92 F'EDERAL REPORTER.
consideration in the act of 1867 (see Rev. St. §§ 5021, 5025), nor in some cases, at least, under the act of 1898. See section 59b. I think, therefore, that creditors, otherwise competent to appear and join in a petition subsequent to its filing, may be reckoned in making up the number of creditors and amount of claims required by section 59. The respondents further object that Breitstein's appearance was entered more than four months after the act of bankruptcy complained of; but this seems immaterial. Section 3b provides that the petition may be filed within four months of the act of bankruptcy. The petition was filed on January 29th, and that remains the date of its filing, though some petitioners have joined in it subsequently thereto. For instance, the date of bankruptcy is defined by section 1, subd. 10. to be the date when the petition was filed. If an adjudication is made in this case, the date of bankruptcy will be January 29th, though the adjudication be made upon the petition of one or more creditors who joined therein in the month of February. Respondents adjudged bankrupt.
In re HOLMAN. (DistrIct Court, S. D. Iowa, E. D.
February 27, 1899.)
BANKRUPTCy-OPPOSITION TO DISCHARGE-KEEPING BOOKS.
A failure to keep proper books of account in a business from which the bankrupt retired six years before the enactment of the bankrnptcy law, is no ground of opposition to his discharge, since snch failure could not have been "in contemplation of bankruptcy," within the meaning of section 14 of the act (30 Stat. 550). 'I.'he court will not refuse to discharge the bankrupt. unless creditors appear in opposition to the discharge, file written specifications sufficiently alleging the grounds of their opposition, and sustain the burden of proving the grounds specified.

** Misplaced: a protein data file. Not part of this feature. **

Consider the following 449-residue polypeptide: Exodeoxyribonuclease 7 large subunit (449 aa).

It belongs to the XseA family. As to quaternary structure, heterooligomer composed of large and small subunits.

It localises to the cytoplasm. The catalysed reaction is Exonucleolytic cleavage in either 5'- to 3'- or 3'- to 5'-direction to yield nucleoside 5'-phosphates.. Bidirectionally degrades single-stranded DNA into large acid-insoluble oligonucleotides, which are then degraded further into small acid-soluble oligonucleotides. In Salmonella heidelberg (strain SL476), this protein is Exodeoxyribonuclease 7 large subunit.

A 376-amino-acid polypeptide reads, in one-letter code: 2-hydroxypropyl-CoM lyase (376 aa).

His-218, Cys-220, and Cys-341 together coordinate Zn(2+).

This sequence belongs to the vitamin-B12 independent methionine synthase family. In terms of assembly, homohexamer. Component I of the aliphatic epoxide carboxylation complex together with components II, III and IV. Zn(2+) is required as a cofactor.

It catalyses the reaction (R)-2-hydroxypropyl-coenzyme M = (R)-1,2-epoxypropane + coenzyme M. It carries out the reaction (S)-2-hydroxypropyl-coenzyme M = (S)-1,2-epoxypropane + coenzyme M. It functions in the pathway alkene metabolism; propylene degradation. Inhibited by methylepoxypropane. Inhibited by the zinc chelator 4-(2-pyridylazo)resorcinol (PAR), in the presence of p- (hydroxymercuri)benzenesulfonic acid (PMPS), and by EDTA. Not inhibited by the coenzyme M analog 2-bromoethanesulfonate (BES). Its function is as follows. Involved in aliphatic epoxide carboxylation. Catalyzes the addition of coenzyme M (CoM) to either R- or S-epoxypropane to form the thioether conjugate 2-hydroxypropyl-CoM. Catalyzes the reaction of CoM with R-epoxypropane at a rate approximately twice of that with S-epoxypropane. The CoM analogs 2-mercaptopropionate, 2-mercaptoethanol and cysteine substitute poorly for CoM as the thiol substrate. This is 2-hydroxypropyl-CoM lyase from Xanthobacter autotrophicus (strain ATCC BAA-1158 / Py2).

3. SAME-SUFFICIENCY OF SPECIFICATTONS.
Specifications in opposition to the discharge of a bankrupt must not be mere statements of legal conclusions, but adequate statements of issuable facts. They must be distinct, specific, and definite, not vague or general.
SAME-AMENDMENT OF SPECIFICA'l'IONS.
If specifications filed in opposition to the discharge of a bankrupt do not sufficiently allege the g'l'ounds of opposition, they may be ordered amended; and, if the amended specifications do not show sufficient grounds for refusing the discharge, they may, on motion of the bankrupt, be stricken from the files, and the bankrupt's application for discharge will then stand as unopposed. '
In Bankruptcy. On objections to application for discharge. C. F. Howell, for bankrupt. Vermillion & Vermillion, for opposing creditor. WOOLSON, District Judge. The bankrupt having .applied for his discharge, upon the day set for hearing such application the Wheeler & 'Wilson Sewing-Machine Company filed its appearance in opposition to such discharge, and its grounds of such opposition. On